What she had to say in that interview was similar in tone to Begum, with little contrition and a degree of regret that ISIS had failed to live up to the ideals of the pure Muslim society they had promised to establish. Chillingly, the interview finished with her declaring that this was not over yet, although one can interpret that in different ways.
Several points are worth noting. Firstly, she was still with ISIS up to a few weeks ago as the remaining fighters were reduced to a small area around the town of Baghouz in eastern Syria, from where she fled before being picked up by the American-backed Kurdish forces. So she had stayed with ISIS until the bitter end.
Secondly, it is worth remembering that she was in her early thirties when she arrived in Syria to be part of ISIS. She was not 15, like Shamima Begum. Any suggestion that she was young and naive and therefore should be forgiven and reintegrated here without any fuss is hard to justify.
Thirdly, her time with ISIS included the beheading period when they were cutting the heads off western captives for the cameras, throwing gays off high buildings, turning countless Yazidi girls and women into sex slaves, and ruling with a general brutality that was medieval in its cruelty. By marrying an ISIS fighter she was a willing enabler in this horror and had to be aware of what was going on.
Which raises the obvious question: Why should we have her back? There will be many people here who will feel that she made her bed as an ISIS bride and she should be left to lie in it.
The more charitable view is that, despite her age, she is impressionable and foolish and, since everyone deserves a second chance, we should take her back. That appears to be the view of Taoiseach Leo Varadkar who said last weekend that she and her child will be allowed to return because it is the “compassionate thing” to do. However, he added that a full security assessment will take place before she is allowed back into the country.
The taoiseach said that it is not the policy of the Irish government to revoke citizenship, a comment he also made a couple of weeks ago in relation to the Begum case. He made it clear that if and when Smith gets back here she will be investigated and could face prosecution. And before that, she may be investigated by the Syrian authorities to see if she was directly involved in any crimes over there.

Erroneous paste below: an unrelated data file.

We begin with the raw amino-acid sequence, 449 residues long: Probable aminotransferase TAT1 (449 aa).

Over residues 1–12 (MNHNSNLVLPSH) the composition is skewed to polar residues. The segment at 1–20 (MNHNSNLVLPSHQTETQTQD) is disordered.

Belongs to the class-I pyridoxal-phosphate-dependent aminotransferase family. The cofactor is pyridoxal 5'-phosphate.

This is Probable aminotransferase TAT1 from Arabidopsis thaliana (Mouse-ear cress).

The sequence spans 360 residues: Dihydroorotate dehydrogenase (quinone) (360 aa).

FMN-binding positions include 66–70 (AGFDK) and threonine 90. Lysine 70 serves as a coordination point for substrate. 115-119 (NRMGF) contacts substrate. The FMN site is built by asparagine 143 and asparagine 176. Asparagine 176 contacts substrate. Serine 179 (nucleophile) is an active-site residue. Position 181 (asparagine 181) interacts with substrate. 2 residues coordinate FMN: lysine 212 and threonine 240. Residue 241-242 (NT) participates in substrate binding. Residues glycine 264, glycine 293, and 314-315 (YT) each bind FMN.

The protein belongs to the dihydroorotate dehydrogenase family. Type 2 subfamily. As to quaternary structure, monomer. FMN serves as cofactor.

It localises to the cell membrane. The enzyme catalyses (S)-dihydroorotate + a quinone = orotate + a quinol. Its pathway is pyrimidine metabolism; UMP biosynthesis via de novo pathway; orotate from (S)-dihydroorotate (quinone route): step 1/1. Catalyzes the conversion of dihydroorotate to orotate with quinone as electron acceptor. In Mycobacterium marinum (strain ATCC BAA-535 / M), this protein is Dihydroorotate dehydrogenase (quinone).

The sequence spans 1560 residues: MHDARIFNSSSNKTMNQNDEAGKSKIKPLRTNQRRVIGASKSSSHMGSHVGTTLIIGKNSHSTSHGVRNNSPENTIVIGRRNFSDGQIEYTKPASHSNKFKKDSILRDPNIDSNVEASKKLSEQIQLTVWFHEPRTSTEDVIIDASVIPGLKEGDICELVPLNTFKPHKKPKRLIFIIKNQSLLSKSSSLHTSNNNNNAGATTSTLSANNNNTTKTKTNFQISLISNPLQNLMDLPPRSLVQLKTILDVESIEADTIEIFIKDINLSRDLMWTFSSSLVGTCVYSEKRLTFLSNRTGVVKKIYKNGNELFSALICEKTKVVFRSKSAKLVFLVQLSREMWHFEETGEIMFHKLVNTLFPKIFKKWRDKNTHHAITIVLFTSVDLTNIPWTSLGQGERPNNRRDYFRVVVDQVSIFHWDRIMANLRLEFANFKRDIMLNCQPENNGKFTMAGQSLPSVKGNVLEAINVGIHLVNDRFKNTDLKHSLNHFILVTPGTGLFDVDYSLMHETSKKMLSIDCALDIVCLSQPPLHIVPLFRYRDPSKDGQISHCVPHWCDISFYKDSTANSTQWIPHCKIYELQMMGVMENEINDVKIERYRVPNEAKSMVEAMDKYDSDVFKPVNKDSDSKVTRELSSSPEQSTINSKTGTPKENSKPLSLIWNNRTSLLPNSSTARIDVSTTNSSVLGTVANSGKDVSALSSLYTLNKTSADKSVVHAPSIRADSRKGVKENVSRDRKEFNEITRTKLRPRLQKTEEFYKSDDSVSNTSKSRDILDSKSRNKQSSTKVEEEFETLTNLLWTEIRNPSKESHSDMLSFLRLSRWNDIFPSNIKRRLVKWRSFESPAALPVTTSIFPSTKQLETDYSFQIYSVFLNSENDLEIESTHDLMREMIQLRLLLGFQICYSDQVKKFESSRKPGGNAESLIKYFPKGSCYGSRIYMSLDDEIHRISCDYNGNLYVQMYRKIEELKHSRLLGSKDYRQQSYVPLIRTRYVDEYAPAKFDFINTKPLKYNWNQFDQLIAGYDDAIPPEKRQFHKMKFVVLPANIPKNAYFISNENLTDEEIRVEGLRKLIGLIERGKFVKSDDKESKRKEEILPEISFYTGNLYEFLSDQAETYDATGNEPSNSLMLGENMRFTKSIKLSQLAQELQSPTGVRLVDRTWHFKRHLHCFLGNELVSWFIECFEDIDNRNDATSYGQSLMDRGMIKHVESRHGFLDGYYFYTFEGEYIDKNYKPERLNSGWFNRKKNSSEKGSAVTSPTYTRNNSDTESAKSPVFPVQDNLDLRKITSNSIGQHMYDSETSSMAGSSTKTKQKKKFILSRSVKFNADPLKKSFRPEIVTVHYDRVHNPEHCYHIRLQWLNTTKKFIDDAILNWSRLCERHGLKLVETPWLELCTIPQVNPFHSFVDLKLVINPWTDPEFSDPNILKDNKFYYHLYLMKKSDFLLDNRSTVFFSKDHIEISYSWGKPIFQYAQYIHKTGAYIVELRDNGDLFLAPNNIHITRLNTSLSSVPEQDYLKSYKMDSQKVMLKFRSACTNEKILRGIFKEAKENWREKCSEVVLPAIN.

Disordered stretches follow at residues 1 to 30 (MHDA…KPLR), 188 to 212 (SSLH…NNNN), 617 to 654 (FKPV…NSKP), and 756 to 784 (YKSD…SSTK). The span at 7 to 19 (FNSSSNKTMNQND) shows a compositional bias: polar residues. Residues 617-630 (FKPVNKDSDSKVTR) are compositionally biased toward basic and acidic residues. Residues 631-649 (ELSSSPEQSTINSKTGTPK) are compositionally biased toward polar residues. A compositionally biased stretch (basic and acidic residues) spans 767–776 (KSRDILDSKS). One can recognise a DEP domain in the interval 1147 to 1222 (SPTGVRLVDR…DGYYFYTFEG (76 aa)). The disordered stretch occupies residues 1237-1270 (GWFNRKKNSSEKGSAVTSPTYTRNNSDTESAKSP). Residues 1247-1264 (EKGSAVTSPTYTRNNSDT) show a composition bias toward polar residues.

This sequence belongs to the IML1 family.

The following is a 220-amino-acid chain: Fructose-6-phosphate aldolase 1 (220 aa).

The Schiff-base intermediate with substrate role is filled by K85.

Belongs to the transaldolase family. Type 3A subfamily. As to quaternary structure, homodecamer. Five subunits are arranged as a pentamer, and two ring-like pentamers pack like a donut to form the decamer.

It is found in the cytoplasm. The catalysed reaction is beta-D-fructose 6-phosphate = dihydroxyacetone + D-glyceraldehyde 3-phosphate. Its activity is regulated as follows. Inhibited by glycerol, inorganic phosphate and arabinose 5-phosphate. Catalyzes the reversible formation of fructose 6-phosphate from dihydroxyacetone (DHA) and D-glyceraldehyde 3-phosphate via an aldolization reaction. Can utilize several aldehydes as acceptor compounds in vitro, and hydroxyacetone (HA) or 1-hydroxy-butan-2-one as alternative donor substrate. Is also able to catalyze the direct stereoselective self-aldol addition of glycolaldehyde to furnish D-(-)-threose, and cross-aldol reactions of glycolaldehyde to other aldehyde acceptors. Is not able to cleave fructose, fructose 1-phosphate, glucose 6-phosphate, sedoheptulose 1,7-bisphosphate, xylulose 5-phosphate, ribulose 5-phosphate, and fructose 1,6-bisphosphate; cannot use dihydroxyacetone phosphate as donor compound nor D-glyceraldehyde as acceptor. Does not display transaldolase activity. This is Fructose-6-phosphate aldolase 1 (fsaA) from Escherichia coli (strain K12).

The fact that she is a former member of the Irish Army puts her in a very different category to a schoolgirl like Begum and most of the ISIS brides. "But it’s very possible that she wasn’t a combatant,” Varadkar said.
Smith, of course, is not the only Irish ISIS case. Security authorities believe that up to 30 people from here may have gone to Syria to be part of what was going on, including native Irish and naturalized Irish citizens.
One case we do know about is Alexandr Bekmirzaev, a native of Belarus who lived here for years and got Irish citizenship. He denies he was an ISIS fighter but he was captured by the Kurds in an ISIS-controlled area.
He now also wants to be allowed back here, based on his rights as an Irish citizen. Whether he gets equal treatment to Smith will be interesting to see, not least because he was already a senior figure on the garda list of suspected ISIS supporters in Ireland before he left.
Going forward, it might well make sense to make a distinction between native-born Irish and naturalized Irish citizens. Although it may present some legal difficulty, it's hard to see why the citizenship granted to Bekmirzaev should not be revoked.
As for Smith, it will be interesting to see how public opinion on her case develops. Before we decide anything we need to know much more about what she was involved in over there.